The grandeur of Luxor Temple (open daily, 6 a.m. to 9 p.m.) will amaze you, particularly since the well-preserved temple of ancient Thebes doesn't leave much to the imagination, in terms of how it looked at its height. Located in what, today, is the center of the city, the temple was constructed in the 14th century B.C., and several pharaohs -- including King Tut -- added their own touches. Ramses II added a statue of himself and two huge obelisks, one of which was traded to France in the late 1800's and now stands in the Place de Concorde in Paris. (It was traded for a French clock, which never worked.) Alexander the Great and various Roman leaders also left their mark. A mosque was added to the interior courtyard in the 13th century.

Karnak Temple (open daily, 6 a.m. to 5:30 p.m.) is a magnificent temple complex with several sanctuaries. Also housed there are obelisks, built and enlarged over a period of 1,500 years and dedicated to the Theban gods and great pharaohs. You enter on an avenue of ram-headed sphinxes that will likely have your jaw dropping before you even see the Great Court with its 134 huge columns. A nighttime light and sound show is popular with visitors who overnight in Luxor.

The Valley of the Kings (open daily, 6 a.m. to 4 p.m.) is located on the west bank of the Nile River (across from Luxor on the east bank) and is an isolated, mountainous area where the great pharaohs were laid to rest in tombs dug into barren cliffs. It's about a 15-minute walk to reach the tombs -- often very hot in the desert climate. But, most tours include tickets to trolleys that take you closer to the site. (Be aware, though, that walking is still involved, and some of the tombs have steep steps on sloping pathways as entrances.) Your entrance ticket allows you a chance to visit the chambers of three underground tombs; you have to purchase a separate ticket (for about $1) if you want to see the tomb of King Tutankhamun (King Tut), but be aware that, of all the tombs, this one is the least attractive, with few of the exquisite paintings you'll find in other tombs. There are more than 62 tombs that have been excavated, but only about eight -- which vary -- are open to visitors at any one time. The tombs date back some 3,500 years and are tributes to the ancient Egyptian belief in the afterlife. They contain colorful hieroglyphic texts and images of the kings. They once also contained gold, jewelry and other things thought to be useful in the afterlife -- including everyday household items -- but these have all been moved to museums, as anyone who has seen the traveling King Tut exhibit can attest.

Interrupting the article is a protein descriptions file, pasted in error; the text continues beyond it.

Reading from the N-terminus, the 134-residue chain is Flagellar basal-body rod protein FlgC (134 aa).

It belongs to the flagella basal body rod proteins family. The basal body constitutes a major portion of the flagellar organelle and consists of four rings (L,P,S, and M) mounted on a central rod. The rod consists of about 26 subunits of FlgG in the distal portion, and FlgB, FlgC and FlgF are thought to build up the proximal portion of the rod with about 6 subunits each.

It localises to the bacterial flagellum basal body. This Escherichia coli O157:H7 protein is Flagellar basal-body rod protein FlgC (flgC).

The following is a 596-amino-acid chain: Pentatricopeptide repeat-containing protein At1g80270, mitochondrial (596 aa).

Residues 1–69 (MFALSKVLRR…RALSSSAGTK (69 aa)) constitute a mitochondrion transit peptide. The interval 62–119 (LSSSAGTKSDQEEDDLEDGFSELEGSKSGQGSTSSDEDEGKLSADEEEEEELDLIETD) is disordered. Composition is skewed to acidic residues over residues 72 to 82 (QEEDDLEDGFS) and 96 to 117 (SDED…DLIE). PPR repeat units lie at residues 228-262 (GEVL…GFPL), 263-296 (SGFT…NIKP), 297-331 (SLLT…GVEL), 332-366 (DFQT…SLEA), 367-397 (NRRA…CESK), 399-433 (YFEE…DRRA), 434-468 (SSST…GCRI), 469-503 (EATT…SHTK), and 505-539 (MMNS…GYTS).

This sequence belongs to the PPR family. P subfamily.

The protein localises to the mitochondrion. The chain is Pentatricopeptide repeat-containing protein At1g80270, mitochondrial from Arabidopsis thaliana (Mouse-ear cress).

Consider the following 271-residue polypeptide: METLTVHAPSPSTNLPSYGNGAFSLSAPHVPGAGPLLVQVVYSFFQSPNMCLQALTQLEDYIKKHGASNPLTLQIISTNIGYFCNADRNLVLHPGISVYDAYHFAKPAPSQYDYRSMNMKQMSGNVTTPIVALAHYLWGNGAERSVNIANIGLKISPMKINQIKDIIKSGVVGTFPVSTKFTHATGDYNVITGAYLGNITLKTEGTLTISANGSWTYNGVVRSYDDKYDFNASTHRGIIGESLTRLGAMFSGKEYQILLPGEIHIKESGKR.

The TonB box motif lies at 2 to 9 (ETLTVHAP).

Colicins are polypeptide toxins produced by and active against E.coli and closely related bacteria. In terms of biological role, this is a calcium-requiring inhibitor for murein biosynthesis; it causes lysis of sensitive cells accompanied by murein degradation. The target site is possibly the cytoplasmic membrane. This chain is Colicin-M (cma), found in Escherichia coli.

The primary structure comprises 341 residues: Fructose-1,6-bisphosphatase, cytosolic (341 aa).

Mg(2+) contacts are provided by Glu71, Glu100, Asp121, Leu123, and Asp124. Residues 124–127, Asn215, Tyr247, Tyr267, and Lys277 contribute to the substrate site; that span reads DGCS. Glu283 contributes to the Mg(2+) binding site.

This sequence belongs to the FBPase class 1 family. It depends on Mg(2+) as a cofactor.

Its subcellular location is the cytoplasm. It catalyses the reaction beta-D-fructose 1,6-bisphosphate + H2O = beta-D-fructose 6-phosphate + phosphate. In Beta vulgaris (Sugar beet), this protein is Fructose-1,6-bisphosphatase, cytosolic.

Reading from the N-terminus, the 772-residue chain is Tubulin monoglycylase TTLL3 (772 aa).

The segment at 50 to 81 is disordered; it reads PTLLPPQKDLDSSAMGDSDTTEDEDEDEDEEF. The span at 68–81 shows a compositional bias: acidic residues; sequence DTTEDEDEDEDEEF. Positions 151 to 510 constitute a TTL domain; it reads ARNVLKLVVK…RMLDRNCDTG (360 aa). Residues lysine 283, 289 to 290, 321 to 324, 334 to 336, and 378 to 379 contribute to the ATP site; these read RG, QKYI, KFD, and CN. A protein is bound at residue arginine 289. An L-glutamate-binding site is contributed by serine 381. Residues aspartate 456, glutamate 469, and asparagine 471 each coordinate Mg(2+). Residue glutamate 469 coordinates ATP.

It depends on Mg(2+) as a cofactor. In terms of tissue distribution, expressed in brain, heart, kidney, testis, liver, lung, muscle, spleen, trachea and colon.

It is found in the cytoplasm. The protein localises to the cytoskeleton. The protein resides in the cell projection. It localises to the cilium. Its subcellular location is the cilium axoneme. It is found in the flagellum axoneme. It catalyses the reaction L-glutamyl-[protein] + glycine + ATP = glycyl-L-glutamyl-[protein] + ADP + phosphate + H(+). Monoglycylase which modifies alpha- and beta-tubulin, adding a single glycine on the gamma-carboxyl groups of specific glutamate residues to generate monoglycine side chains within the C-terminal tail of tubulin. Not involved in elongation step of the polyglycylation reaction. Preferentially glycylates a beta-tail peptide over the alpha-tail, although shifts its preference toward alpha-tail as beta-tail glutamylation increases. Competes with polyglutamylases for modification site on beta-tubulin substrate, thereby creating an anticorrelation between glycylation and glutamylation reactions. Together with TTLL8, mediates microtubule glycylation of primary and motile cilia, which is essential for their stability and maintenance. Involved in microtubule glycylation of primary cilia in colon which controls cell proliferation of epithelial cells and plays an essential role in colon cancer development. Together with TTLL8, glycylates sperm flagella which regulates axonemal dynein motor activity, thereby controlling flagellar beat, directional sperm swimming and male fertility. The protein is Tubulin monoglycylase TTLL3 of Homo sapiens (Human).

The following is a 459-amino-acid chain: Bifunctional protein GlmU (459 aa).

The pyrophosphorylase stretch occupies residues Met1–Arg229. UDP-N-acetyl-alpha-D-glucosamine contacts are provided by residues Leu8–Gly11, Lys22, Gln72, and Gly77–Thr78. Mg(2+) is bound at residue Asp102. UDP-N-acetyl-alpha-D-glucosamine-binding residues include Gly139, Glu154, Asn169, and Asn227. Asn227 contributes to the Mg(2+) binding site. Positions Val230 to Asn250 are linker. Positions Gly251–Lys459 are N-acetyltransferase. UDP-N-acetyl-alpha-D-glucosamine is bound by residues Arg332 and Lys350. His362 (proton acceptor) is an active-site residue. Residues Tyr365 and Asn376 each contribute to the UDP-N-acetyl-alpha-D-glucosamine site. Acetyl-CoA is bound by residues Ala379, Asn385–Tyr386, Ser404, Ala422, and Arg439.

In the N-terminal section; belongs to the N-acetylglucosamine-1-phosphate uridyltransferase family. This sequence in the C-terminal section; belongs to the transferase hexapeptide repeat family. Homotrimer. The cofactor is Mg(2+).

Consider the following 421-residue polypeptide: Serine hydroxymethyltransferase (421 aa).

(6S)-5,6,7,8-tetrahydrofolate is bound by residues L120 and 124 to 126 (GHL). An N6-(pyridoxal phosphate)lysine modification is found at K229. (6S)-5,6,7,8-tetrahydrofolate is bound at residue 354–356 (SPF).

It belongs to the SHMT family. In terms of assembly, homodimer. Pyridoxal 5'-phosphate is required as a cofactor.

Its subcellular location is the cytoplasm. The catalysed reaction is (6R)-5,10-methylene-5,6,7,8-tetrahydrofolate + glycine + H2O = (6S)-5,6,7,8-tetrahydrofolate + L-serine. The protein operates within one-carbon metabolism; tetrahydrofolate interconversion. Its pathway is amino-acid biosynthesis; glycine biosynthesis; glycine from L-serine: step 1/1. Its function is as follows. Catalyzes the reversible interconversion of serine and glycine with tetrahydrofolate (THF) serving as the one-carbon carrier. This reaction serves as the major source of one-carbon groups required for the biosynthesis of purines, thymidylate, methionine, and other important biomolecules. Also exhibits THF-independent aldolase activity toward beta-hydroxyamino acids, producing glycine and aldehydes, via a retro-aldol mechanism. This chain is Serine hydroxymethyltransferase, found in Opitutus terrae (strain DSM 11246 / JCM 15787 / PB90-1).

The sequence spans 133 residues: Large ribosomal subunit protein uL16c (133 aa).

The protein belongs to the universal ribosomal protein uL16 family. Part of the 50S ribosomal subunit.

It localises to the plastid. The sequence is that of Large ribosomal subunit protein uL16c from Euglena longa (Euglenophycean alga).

Editor's Note: It's estimated that only one-third of Egyptian antiquities have been discovered. Who knows what the rest of the desert sands are hiding.

Safaga is famous for windsurfing, with the nearly constant warm winds attracting surfers, especially in spring and fall. A popular place to surf is Tobia Island, a white sand island less than two miles from shore. There are a number of windsurfing vendors in town, including Tornado Surf at the Holiday Inn Safaga Palace. Beginner courses are available. Rental of windsurfing equipment is $80 for five hours, and courses start at about $189 for a six-hour lesson.

There are several dive operators in town, offering dive excursions to reefs that include the sheer walls of Abu Kafan; Panorama, which boasts huge coral formations; and Middle Reef, with hard coral gardens, rated some of the best in the Red Sea. Creatures often seen include barracudas, tuna, manta rays, reef sharks and sea turtles. The dive operation at the Lotus Bay Beach Resort and Gardens is called Barakuda Diving Center and has six boats, all with spacious diving platforms. They leave at 8:30 a.m. daily and return by 5 p.m. Night dives are also regularly offered. A full-day excursion with two dives is priced at about $59. Divers who are prepared for a poignant experience may want to visit the wreck of the Salam Express, an Egyptian passenger ferry that sank on its way back from Mecca in 1991 (a major disaster in which some 300 passengers perished).

Thirty-six miles to the north is Hurghada, a town offering similar diving and windsurfing attractions, but with a much more developed resort atmosphere. (Shore excursions are offered there, including day trips to fancy resorts.) Hurghada also serves as a launching point for desert safaris by Jeep or camel.